Today I am giving my review for the February prompt for #Diverseathon2021: A main character with a mental illness. The book I am reviewing is We Need to Talk about Kevin by Lionel Shriver and I am also giving a movie comparison. This month the host is Lee over at DarkestwingsRead. She is at YouTube, Tumblr and Instagram.
Her announcement post over on YouTube, and she is also hosting a GIVEAWAY!!!! Be sure to click on that link for the giveaway information.
We Need to Talk About Kevin
Author: Lionel Shriver
Narrator: Barbara Rosenblat
Published: April 14, 2003
Reviewed By: Jessica
Dates Read: January 28-February 19, 2021
Jessica’s Rating: 4 stars
Eva never really wanted to be a mother. And certainly not the mother of a boy who murdered seven of his fellow high school students, a cafeteria worker, and a much–adored teacher in a school shooting two days before his sixteenth birthday.
Neither nature nor nurture exclusively shapes a child’s character. But Eva was always uneasy with the sacrifices and social demotion of motherhood. Did her internalized dislike for her own son shape him into the killer he’s become? How much is her fault?
Now, two years later, it is time for her to come to terms with Kevin’s horrific rampage, all in a series of startlingly direct correspondences with her estranged husband, Franklin.
A piercing, unforgettable, and penetrating exploration of violence and responsibility, a book that the Boston Globe describes as “impossible to put down,” is a stunning examination of how tragedy affects a town, a marriage, and a family.
I had heard of We Need to Talk about Kevin years ago and its shocking ending. I can say I finally read it as a part of #Diverseathon2021: February’s prompt was a character with a mental illness. Well, I listened to the audiobook, and it was quite a challenge for several reasons. It was 15 discs and the final disc was an author interview. I have been listening to books through the Libby app on my phone, but this was only available as a cd, so I listened to it whenever I was in the car and it took a while to finish.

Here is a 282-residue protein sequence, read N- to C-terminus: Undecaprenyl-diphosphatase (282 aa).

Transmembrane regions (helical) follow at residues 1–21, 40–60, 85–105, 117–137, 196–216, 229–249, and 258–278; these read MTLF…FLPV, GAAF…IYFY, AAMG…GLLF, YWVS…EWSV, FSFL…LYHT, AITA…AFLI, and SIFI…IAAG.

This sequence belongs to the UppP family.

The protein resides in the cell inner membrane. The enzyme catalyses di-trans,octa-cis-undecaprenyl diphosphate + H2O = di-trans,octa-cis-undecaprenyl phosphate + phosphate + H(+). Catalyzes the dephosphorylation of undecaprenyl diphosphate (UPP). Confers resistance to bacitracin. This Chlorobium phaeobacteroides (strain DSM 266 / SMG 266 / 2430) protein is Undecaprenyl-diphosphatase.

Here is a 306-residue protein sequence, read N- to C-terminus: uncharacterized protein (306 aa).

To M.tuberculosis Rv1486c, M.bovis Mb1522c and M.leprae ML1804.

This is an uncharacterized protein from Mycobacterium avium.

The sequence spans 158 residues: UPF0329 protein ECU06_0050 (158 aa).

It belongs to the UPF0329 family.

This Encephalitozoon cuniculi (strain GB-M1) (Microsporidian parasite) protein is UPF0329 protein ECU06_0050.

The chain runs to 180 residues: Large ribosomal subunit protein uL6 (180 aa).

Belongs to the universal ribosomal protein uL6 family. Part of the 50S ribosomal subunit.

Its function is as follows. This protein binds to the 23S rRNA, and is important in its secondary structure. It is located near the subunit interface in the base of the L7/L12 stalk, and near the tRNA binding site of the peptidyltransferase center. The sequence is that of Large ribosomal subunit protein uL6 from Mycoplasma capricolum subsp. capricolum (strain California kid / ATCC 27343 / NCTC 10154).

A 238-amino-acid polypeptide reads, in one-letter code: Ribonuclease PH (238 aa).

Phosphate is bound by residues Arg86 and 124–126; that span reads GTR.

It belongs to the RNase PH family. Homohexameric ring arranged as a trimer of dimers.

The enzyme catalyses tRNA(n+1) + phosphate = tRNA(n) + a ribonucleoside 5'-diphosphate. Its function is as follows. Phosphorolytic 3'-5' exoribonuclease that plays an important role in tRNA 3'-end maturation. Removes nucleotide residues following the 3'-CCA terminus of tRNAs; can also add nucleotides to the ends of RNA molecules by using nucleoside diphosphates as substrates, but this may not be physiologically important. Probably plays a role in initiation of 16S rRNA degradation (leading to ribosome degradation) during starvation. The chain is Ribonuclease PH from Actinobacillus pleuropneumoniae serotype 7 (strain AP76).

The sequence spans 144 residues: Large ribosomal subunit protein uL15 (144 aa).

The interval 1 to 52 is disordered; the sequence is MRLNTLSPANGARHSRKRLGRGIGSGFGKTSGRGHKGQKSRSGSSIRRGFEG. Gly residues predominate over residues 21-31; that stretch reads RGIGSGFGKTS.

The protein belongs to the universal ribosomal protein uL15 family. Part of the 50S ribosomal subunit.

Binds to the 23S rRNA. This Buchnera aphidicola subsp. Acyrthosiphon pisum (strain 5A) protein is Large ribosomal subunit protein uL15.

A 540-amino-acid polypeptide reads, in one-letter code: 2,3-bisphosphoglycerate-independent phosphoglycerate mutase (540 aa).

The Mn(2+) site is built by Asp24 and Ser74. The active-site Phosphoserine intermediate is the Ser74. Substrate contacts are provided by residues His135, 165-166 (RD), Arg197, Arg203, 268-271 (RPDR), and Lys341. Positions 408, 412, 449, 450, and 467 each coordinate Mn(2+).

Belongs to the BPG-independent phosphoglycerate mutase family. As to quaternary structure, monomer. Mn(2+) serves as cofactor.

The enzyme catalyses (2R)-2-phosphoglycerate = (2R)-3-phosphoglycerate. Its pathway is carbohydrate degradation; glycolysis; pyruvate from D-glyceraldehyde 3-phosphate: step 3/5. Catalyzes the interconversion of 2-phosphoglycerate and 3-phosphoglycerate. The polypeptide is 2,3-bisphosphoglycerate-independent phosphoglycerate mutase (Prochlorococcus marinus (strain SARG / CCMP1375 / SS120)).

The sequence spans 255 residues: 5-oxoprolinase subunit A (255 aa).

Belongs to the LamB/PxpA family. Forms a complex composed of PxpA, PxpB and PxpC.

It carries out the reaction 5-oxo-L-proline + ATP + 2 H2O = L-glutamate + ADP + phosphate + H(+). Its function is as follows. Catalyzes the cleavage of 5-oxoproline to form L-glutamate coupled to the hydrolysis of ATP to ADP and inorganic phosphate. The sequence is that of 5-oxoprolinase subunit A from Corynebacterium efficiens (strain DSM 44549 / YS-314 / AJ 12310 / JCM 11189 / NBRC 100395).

In addition to the length I had issues with the audiobook narrator’s voice. It was almost like nails on a chalk board for me. Also, Eva, our narrator and mother of Kevin is not likeable at all. But I persevered and it ended up being worth it!
Eva speaks to the reader via letters to her husband Franklin. Eva is very detailed, candid, graphic, and everything out there in her nearly daily letters written to Franklin. Eva never wanted to be a mother, but Franklin longed to be a father, so Eva gave him the gift he wanted, and the result was Kevin. Kevin was an issue with Eva from the second he was born. His birth was not an easy one and Eva felt nothing towards Kevin. Some people should not become parents and Eva is one of them! In some ways Eva is an unreliable narrator with her one-sidedness towards Kevin.
The novel is hard to digest and you can’t really read too much at one time, and it does tend to drag at least halfway through. There are some shocking decisions that Eva makes that I could not believe as I read. And the Eva vs. Kevin relationship is just so messed up on so many levels.
We Need to Talk About Kevin leaves you thinking about so many things long after you have read it. Is it nature versus nurture? Was Eva the cause of Kevin’s behavior with her lack of love for him? Or was Kevin born to be a sadistic murderer?